CIE AS Chemistry (9701) exams from 2022

Revision Notes

3.3.2 Substitution Reactions of Halogenoalkanes

Nucleophilic Substitution Reactions of Halogenoalkanes

  • Halogenoalkanes are much more reactive than alkanes due to the presence of the electronegative halogens
    • The halogen-carbon bond is polar causing the carbon to carry a partial positive and the halogen a partial negative charge
  • A nucleophilic substitution reaction is one in which a nucleophile attacks a carbon atom which carries a partial positive charge
  • An atom that has a partial negative charge is replaced by the nucleophile

 

Halogen Compounds Polarity of the C-X bond, downloadable AS & A Level Chemistry revision notes

Due to large differences in electronegativity between the carbon and halogen atom, the C-X bond is polar

Reaction with NaOH

  • The reaction of a halogenoalkane with aqueous alkali results in the formation of an alcohol
  • The halogen is replaced by the OH
  • The aqueous hydroxide (OH ion) behaves as a nucleophile by donating a pair of electrons to the carbon atom bonded to the halogen
  • Hence, this reaction is a nucleophilic substitution
    • For example, bromoethane reacts with aqueous alkali when heated to form ethanol

 

Halogen Compounds Electrophilic Substitution by NaOH, downloadable AS & A Level Chemistry revision notes

The halogen is replaced by a nucleophile, OH

Reaction with KCN

  • The nucleophile in this reaction is the cyanide, CN ion
  • Ethanolic solution of potassium cyanide (KCN in ethanol) is heated under reflux with the halogenoalkane
  • The product is a nitrile
    • For example, bromoethane reacts with ethanolic potassium cyanide when heated under reflux to form propanenitrile

 

Halogen Compounds Electrophilic Substitution by KCN, downloadable AS & A Level Chemistry revision notes

The halogen is replaced by a cyanide group,  CN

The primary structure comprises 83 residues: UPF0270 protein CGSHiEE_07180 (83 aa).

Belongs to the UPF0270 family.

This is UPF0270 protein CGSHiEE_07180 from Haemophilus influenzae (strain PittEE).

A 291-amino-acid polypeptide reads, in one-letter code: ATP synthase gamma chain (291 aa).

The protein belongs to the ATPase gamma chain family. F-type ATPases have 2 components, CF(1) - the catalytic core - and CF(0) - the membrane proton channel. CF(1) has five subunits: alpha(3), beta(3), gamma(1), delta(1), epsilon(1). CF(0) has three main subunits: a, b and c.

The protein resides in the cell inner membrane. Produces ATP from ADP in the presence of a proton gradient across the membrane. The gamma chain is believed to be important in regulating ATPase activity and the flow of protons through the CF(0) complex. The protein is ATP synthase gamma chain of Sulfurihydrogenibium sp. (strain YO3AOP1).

• The nucleophilic substitution of halogenoalkanes with KCN adds an extra carbon atom to the carbon chain
  • This reaction can therefore be used by chemists to make a compound with one more carbon atom than the best available organic starting material

Reaction with NH3

  • The nucleophile in this reaction is the ammonia, NH3 molecule
  • An ethanolic solution of excess ammonia (NH3 in ethanol) is heated under pressure with the halogenoalkane
  • The product is a primary amine
    • For example, bromoethane reacts with excess ethanolic ammonia when heated under pressure to form ethylamine

 

Halogen Compounds Electrophilic Substitution by NH3, downloadable AS & A Level Chemistry revision notes

The halogen is replaced by an amine group,  NH3

 

  • It is very important that the ammonia is in excess as the product of the nucleophilic substitution reaction, the ethylamine, can act as a nucleophile and attack another bromoethane to form the secondary amine, diethylamine

Reaction with aqueous silver nitrate

  • Halogenoalkanes can be broken down under reflux by water to form alcohols
    • The breakdown of a substance by water is also called hydrolysis
  • This reaction is classified as a nucleophilic substitution reaction with water molecules in aqueous silver nitrate solution acting as nucleophiles, replacing the halogen in the halogenoalkane
    • For example, bromoethane reacts with aqueous silver nitrate solution to form ethanol

 

Halogen Compounds Hydrolysis of Halogenoalkanes, downloadable AS & A Level Chemistry revision notes

The halogen is replaced by a hydroxyl group, OH

  • This reaction is similar to the nucleophilic substitution reaction of halogenoalkanes with aqueous alkali, however, hydrolysis with water is much slower than with the OHion in alkalis
    • The hydroxide ion is a better nucleophile than water as it carries a full formal negative charge
    • In water, the oxygen atom only carries a partial negative charge

 

Halogen Compounds Nucleophilicity, downloadable AS & A Level Chemistry revision notes

A hydroxide ion is a better nucleophile as it has a full formal negative charge whereas the oxygen atom in water only carries a partial negative charge; this causes the nucleophilic substitution reaction with water to be much slower than with aqueous alkali

 

  • The halogenoalkanes have different rates of hydrolysis, so this reaction can be used as a test to identify halogens in a halogenoalkane by measuring how long it takes for the test tubes containing the halogenoalkane and aqueous silver nitrate solutions to become opaque
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